State of the Unions

Published September 1, 2006

Paycheck Protection in the Balance

Lawsuits challenging the constitutionality of “paycheck protection” are gaining national attention.

Following a ruling from Washington state’s supreme court permitting the union to spend dues on politics without members’ permission, Washington state’s attorney general and the National Right to Work Legal Defense Foundation in June appealed to the U.S. Supreme Court. See for complete coverage.

Utah’s ban on political payroll deductions is also in limbo. In May the state’s highest court struck down as unconstitutional a law forbidding unions to spend members’ dues on political donations. In June the state’s attorney general, supported by a number of free-market organizations, appealed to the Tenth U.S. Circuit Court of Appeals.

Source: “Union Can Use Dues for Politics: Court,”

Federal Financial Reports Apply to Union Affiliates

In August, the D.C. Circuit Court of Appeals said the U.S. Department of Labor may require state affiliates of national unions to comply with federal financial reporting regulations. The reports will help state employees hold their unions accountable in jurisdictions that do not already have such regulations.

Source: The Appeals Court opinion is available online at

NEA Benefits from Teacher Perks

Los Angeles Times reporter Kathy M. Kristof revealed the National Education Association collected nearly $50 million in 2004 for pushing underperforming annuities, life insurance, and other financial products on its 2.7 million members.

The New York teachers’ union was investigated by that state’s attorney general for covering up a similar program and agreed to a settlement in June. The agreement includes more transparency in the marketing of financial products.

New York State United Teachers received $3 million a year for endorsing annuities that carried fees and expenses nearly three times higher than the cost of many popular competing investments. The union allegedly tried to conceal from its members an arrangement with ING Group to sell the annuities.

Sources: “Unions’ Advice Is Failing Teachers,”,0,5019831.story?coll=la-headlines-business; “New York Teachers Union Settles Retirement Probe,”

Unions Losing Ratification Elections

March and April 2006 were dreadful months for union growth. In March, the National Labor Relations Board conducted only 139 representation elections–fewer than the average of 151 for the previous five months. In April, only 128 elections were held, and unions won only 60 percent of them. April also saw unions lose 19 of 25 decertification elections.

Sources: “The National Labor Relations Board Election Results,”; “The National Labor Relations Board Election Report, Six Month Summary,”

You Won’t Learn This from the Teachers’ Union

The Independence Institute has unveiled a new Web page chronicling the Colorado Education Association’s (CEA) reported campaign spending in the 2006 election cycle. The page will be updated throughout the election season as new campaign finance reports come in. Union members can see how their dues are being used politically and find other information not on the CEA’s Web site.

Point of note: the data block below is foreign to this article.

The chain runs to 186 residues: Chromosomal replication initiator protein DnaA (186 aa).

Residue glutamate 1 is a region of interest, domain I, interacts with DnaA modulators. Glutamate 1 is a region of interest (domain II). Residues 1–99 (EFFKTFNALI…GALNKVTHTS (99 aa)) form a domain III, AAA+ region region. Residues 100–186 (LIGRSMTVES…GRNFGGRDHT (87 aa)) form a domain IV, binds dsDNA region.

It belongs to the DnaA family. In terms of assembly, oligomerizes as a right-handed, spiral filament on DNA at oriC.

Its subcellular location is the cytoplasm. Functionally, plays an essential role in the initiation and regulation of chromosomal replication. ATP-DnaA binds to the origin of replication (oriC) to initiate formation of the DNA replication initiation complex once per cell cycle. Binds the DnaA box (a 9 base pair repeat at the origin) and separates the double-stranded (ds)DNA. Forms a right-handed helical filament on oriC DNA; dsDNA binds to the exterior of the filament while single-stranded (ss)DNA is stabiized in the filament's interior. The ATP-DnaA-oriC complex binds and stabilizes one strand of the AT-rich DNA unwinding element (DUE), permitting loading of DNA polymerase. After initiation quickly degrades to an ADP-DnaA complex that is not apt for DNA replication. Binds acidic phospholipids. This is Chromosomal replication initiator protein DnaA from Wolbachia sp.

Nocturnal Union Bosses

In the darkness of closed negotiation sessions, outrageous demands by union officials remain hidden from the public, according to recent reports. In “Let the Public In” and “A Culture of Complaint,” the Hoover Institution concluded collective bargaining is taking public education in an unsustainable direction. The system can be fixed, the reports say, by applying to collective bargaining negotiations the same “sunshine” laws that apply to other public business.

In “Strike Phobia: School boards need to drive a harder bargain,” the American Enterprise Institute and Brookings Institution contend, “While productive negotiations require the confidence to float ideas without fear that they will appear in tomorrow’s headlines, greater transparency would force both the union and management to justify their demands in the face of public scrutiny.”

Sources: “Let the Public In,”; “A Culture of Complaint,”; “Strike Phobia: School boards need to drive a harder bargain,”,pubID.24439/pub_detail.asp

Plugging the School Drain

In “Stopping School Corruption: A Manual for Taxpayers,” the Yankee Institute explains, “School boards and administrators usually claim that 75 to 80 percent of their budget represents ‘fixed costs.’ Taxpayers should never accept such a statement because this is the biggest deceit of all. Such a statement assumes every school employee is essential, no consolidations can take place, all programs and services are efficient and effective, all resources are managed with quality guidelines, and every option is managed with utmost efficiency.”

Source: “Stopping School Corruption: A Manual for Taxpayers,”

Will Courts Mandate School Choice?

A novel class-action lawsuit was filed in July in New Jersey by Education Excellence for Everyone (E3) and the Alliance for School Choice on behalf of 12 children attending chronically failing public schools. The plaintiffs and their parents are seeking the right to leave their failing schools–taking their per-pupil state funding with them–and find a better education in successful public or private schools.

The named plaintiffs of the suit, Crawford v. Davy, represent more than 60,000 students attending 96 schools in 25 public school districts in 16 New Jersey counties.

Source: E3’s Web site,

Wage Policies Hurt Workers

In “The Negative Effects of the Minimum Wage,” the National Center for Policy Analysis notes labor union officials are the main proponents of minimum and prevailing wage policies, which increase unemployment, reduce benefits and competition, and hurt low-wage earners.

Source: “The Negative Effects of the Minimum Wage,”

Ryan Bedford ([email protected]) is a labor analyst with the Evergreen Freedom Foundation in Olympia, Washington.